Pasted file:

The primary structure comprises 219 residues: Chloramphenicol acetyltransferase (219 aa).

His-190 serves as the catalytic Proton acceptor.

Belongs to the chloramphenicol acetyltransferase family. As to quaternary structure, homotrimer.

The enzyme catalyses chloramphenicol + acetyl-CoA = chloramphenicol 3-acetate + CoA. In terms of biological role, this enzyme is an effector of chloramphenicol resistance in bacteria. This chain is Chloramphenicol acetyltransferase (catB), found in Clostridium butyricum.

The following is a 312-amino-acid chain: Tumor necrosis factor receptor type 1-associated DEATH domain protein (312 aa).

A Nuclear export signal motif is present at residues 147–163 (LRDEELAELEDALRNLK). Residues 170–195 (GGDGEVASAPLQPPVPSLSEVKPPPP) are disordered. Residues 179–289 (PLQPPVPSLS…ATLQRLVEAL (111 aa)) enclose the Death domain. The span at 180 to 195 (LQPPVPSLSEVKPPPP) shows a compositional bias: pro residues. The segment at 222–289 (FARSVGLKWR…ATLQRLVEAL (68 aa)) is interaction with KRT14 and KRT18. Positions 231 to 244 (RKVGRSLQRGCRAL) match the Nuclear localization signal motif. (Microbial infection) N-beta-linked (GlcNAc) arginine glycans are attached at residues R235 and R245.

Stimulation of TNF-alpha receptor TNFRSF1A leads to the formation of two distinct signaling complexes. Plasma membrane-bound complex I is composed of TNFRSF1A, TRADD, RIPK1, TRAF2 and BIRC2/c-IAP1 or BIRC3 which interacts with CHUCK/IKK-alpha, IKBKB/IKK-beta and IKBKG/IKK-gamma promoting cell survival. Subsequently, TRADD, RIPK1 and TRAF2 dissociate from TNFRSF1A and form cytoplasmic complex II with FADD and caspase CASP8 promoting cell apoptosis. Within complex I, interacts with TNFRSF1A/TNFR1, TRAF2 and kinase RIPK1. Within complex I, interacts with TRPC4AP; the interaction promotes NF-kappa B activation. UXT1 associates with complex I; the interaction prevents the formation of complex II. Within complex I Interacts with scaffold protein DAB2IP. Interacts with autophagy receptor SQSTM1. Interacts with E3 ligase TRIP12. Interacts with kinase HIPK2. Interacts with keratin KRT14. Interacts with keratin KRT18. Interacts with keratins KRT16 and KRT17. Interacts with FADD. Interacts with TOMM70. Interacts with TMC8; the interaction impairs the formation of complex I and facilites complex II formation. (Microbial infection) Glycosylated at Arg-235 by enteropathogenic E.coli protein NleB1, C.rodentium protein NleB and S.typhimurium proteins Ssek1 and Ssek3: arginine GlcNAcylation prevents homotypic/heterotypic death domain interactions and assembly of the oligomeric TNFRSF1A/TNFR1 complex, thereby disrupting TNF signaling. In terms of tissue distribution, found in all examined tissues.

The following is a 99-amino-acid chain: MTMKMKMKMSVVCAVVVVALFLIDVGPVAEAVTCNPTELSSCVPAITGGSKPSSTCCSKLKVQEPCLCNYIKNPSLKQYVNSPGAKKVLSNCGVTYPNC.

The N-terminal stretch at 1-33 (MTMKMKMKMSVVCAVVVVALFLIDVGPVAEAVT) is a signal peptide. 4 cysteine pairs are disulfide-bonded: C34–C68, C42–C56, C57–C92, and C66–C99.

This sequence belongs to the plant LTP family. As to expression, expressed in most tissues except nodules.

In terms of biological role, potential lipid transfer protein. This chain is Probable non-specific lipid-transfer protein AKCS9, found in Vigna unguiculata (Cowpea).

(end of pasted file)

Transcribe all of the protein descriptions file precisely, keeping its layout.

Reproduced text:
The primary structure comprises 219 residues: Chloramphenicol acetyltransferase (219 aa).

His-190 serves as the catalytic Proton acceptor.

Belongs to the chloramphenicol acetyltransferase family. As to quaternary structure, homotrimer.

The enzyme catalyses chloramphenicol + acetyl-CoA = chloramphenicol 3-acetate + CoA. In terms of biological role, this enzyme is an effector of chloramphenicol resistance in bacteria. This chain is Chloramphenicol acetyltransferase (catB), found in Clostridium butyricum.

The following is a 312-amino-acid chain: Tumor necrosis factor receptor type 1-associated DEATH domain protein (312 aa).

A Nuclear export signal motif is present at residues 147–163 (LRDEELAELEDALRNLK). Residues 170–195 (GGDGEVASAPLQPPVPSLSEVKPPPP) are disordered. Residues 179–289 (PLQPPVPSLS…ATLQRLVEAL (111 aa)) enclose the Death domain. The span at 180 to 195 (LQPPVPSLSEVKPPPP) shows a compositional bias: pro residues. The segment at 222–289 (FARSVGLKWR…ATLQRLVEAL (68 aa)) is interaction with KRT14 and KRT18. Positions 231 to 244 (RKVGRSLQRGCRAL) match the Nuclear localization signal motif. (Microbial infection) N-beta-linked (GlcNAc) arginine glycans are attached at residues R235 and R245.

Stimulation of TNF-alpha receptor TNFRSF1A leads to the formation of two distinct signaling complexes. Plasma membrane-bound complex I is composed of TNFRSF1A, TRADD, RIPK1, TRAF2 and BIRC2/c-IAP1 or BIRC3 which interacts with CHUCK/IKK-alpha, IKBKB/IKK-beta and IKBKG/IKK-gamma promoting cell survival. Subsequently, TRADD, RIPK1 and TRAF2 dissociate from TNFRSF1A and form cytoplasmic complex II with FADD and caspase CASP8 promoting cell apoptosis. Within complex I, interacts with TNFRSF1A/TNFR1, TRAF2 and kinase RIPK1. Within complex I, interacts with TRPC4AP; the interaction promotes NF-kappa B activation. UXT1 associates with complex I; the interaction prevents the formation of complex II. Within complex I Interacts with scaffold protein DAB2IP. Interacts with autophagy receptor SQSTM1. Interacts with E3 ligase TRIP12. Interacts with kinase HIPK2. Interacts with keratin KRT14. Interacts with keratin KRT18. Interacts with keratins KRT16 and KRT17. Interacts with FADD. Interacts with TOMM70. Interacts with TMC8; the interaction impairs the formation of complex I and facilites complex II formation. (Microbial infection) Glycosylated at Arg-235 by enteropathogenic E.coli protein NleB1, C.rodentium protein NleB and S.typhimurium proteins Ssek1 and Ssek3: arginine GlcNAcylation prevents homotypic/heterotypic death domain interactions and assembly of the oligomeric TNFRSF1A/TNFR1 complex, thereby disrupting TNF signaling. In terms of tissue distribution, found in all examined tissues.

The following is a 99-amino-acid chain: MTMKMKMKMSVVCAVVVVALFLIDVGPVAEAVTCNPTELSSCVPAITGGSKPSSTCCSKLKVQEPCLCNYIKNPSLKQYVNSPGAKKVLSNCGVTYPNC.

The N-terminal stretch at 1-33 (MTMKMKMKMSVVCAVVVVALFLIDVGPVAEAVT) is a signal peptide. 4 cysteine pairs are disulfide-bonded: C34–C68, C42–C56, C57–C92, and C66–C99.

This sequence belongs to the plant LTP family. As to expression, expressed in most tissues except nodules.

In terms of biological role, potential lipid transfer protein. This chain is Probable non-specific lipid-transfer protein AKCS9, found in Vigna unguiculata (Cowpea).